From contraceptives to breastfeeding to eating disorders, many women's health issues are controversial. And it seems even breast cancer isn't above all the bickering. On Wednesday a Christian group recalled the pink bible it manufactured and sold for those with breast cancer over concerns that some of the proceeds would go to Planned Parenthood.
The "Here's Hope Breast Cancer Bible," which included favorite passages from scripture, plus testimonies from breast cancer survivors, was sold at Walmart stores and other major retailers. $1 of the $24.99 spent on each bible went to Susan G. Komen for the Cure Foundation, the largest breast cancer organization in the country and inventor of the now ubiquitous pink ribbon worn to indicate support for breast cancer patients, survivors, and research.
Last week, pro-life websites began expressing outrage over the Bible, reports The Tennessean, since some Komen for the Cure affiliates give grants to Planned Parenthood to provide breast cancer services. Planned Parenthood, as everyone in American has been told, a lot, also performs abortions.
"While it may be a tempting purchase as an inspiration gift for breast cancer sufferers, especially at the Christmas season, wrote Susan Tyrrel, the editor of LifeNews, "it's a donation to death."
LifeWay Resources, the Southern Baptist group that published the Bible, relented after receiving three dozen complaints. LifeWay president, Thomas Rainer, now says the whole thing was a blunder.
"Though we have assurances that Komen’s funds are used only for breast cancer screening and awareness, it is not in keeping with LifeWay’s core values to have even an indirect relationship with Planned Parenthood," he said in a statement.
Komen for the Cure allows its 120 affiliates across the country to provide funding to organizations in their area that provide breast cancer education, screenings, treatment and support, according to a statement. This includes 2,000 centers that serve low-income or uninsured women, 19 of which are Planned Parenthood clinics.
"Under no circumstances are Komen funds used to fund abortions or other non-breast services," the organization states. If during one of their biannual reviews, any clinic is seen to violate this policy, they would be disqualified from any more Komen for the Cure money.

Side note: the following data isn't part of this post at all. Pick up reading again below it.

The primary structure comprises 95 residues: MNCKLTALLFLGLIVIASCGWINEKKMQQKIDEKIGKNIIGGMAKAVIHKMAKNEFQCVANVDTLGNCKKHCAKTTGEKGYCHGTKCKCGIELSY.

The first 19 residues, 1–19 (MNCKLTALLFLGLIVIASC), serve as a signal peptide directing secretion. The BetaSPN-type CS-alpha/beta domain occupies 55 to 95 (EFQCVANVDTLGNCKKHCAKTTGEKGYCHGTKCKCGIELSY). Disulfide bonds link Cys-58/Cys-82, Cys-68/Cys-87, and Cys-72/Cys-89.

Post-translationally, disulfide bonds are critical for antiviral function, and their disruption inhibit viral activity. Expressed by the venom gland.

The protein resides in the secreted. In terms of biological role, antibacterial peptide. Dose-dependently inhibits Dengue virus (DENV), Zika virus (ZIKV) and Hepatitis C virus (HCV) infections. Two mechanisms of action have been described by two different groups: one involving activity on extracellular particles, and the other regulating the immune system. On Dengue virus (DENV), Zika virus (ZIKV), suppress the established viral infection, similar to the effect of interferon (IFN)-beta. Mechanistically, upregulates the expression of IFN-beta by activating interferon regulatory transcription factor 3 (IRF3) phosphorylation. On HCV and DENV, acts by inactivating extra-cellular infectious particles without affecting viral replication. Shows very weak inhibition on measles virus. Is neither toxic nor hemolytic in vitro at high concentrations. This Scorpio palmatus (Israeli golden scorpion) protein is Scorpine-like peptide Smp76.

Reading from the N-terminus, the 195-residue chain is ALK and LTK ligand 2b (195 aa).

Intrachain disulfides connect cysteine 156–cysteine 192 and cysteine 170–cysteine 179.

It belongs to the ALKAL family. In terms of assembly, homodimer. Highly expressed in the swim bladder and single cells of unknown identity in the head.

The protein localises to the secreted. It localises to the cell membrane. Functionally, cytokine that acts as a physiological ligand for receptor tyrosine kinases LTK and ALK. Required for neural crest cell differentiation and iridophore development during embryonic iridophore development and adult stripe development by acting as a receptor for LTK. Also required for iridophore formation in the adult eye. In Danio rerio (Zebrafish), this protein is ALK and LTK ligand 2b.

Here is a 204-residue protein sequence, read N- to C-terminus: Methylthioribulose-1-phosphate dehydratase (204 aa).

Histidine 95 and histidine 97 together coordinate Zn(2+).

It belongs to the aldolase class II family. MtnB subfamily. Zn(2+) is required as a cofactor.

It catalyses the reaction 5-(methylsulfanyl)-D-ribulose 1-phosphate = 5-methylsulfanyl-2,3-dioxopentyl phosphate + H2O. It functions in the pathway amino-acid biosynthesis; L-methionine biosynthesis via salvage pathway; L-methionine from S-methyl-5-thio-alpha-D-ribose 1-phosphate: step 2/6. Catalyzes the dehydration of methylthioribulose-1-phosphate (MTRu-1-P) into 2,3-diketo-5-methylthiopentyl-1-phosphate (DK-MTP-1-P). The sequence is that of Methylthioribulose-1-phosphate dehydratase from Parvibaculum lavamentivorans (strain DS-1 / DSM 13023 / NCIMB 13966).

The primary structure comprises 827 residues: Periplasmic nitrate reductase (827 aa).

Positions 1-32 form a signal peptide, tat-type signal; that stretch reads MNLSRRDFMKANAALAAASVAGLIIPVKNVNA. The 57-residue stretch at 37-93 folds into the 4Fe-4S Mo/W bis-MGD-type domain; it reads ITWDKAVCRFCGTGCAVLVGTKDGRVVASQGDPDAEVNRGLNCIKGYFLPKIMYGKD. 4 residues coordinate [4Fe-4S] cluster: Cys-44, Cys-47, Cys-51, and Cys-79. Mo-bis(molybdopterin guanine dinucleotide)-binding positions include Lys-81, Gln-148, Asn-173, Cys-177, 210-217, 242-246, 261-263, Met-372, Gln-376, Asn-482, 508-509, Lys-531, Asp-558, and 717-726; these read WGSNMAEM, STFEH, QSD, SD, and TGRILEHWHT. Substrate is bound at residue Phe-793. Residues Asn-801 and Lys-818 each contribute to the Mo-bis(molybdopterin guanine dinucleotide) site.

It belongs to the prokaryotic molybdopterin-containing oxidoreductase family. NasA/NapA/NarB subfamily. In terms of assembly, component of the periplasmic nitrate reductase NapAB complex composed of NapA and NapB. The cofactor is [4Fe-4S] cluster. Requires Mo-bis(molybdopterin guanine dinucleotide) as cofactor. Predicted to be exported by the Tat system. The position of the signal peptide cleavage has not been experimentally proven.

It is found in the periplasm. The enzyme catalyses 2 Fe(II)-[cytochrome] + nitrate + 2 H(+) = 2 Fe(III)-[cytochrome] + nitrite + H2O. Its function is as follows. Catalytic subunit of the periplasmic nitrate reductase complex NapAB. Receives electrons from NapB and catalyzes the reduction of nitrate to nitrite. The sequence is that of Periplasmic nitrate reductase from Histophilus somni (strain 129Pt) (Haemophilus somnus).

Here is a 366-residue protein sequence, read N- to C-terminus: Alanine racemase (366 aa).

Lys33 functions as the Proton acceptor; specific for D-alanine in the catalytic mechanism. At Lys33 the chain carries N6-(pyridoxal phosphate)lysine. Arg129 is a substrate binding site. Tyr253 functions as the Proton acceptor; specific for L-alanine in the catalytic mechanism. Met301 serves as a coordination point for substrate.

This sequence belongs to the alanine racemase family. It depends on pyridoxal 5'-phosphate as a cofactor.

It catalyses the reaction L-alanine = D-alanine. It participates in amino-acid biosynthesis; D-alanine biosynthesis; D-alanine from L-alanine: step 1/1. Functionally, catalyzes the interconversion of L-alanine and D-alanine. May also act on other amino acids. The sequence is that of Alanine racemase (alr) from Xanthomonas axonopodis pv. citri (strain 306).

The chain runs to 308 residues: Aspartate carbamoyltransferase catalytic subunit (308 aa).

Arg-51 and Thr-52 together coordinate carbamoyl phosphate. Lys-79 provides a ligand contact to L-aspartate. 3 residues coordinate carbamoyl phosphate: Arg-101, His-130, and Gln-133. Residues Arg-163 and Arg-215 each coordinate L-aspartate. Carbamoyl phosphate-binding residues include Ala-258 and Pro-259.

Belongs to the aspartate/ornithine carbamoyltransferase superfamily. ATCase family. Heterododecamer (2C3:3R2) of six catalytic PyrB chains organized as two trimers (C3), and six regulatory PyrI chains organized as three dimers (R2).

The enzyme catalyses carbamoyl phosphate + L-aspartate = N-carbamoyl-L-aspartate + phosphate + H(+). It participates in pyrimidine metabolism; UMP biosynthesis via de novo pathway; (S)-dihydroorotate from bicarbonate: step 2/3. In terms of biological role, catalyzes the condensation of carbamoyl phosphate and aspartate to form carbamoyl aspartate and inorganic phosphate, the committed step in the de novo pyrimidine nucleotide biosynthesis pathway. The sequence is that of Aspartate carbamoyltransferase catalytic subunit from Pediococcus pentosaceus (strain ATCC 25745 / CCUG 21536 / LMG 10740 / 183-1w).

LifeWay had pledged $25,000 to Komen, according to a spokesman. "I don't think it is very Christian to take money from poor women who were... receiving mammograms with that money," Darlene Jacobs, a Komen supporter, told The Tennessean.
Pro-life opposition to Komen for the Cure is nothing new. Back in 2006, the Roman Catholic Archdiocese of St. Louis stated that it couldn't support participation in anything that would benefit the foundation, since it endorsed embryonic stem cell research, denied studies that linked abortion to breast cancer, and of course, provided funding to Planned Parenthood.
Back in 2009, the Coalition on Abortion/Breast Cancer publicly challenged Komen for the Cure to a debate on the science. Although some studies suggest differently, the evidence "overall" doesn't support any link between abortion and breast cancer, according to the National Cancer Institute.
"Donors cannot control how an organization designates its funds. Therefore, money donated for a specific service, i.e. breast health care, directly frees up funds to support other areas of an organization’s agenda, i.e. contraception services, “safe” sex education and abortion services."
This was a popular argument during this year's debate on whether to de-fund Planned Parenthood. The organization's 800 clinics receive a total of $75 million federal funds every year, which can't go towards abortion.
It's a tragedy that a good cause, which almost everyone can agree on, still has the power to divide. On the one side, passionate pro-lifers are alienated by Komen's connection to an organization that also performs abortions. On the other side, Planned Parenthood provides vital services to the women who most desperately need it.
"I don't think it is very Christian to take money from poor women who were... receiving mammograms with that money," Darlene Jacobs, a Komen supporter, told The Tennessean.
This certainly isn't the biggest controversy the Bible's ever faced. But the Good Book's evidently still got it; with just a splash of Pepto-Bismol pink, it managed to become a fault line of one of today's most bloody culture wars.
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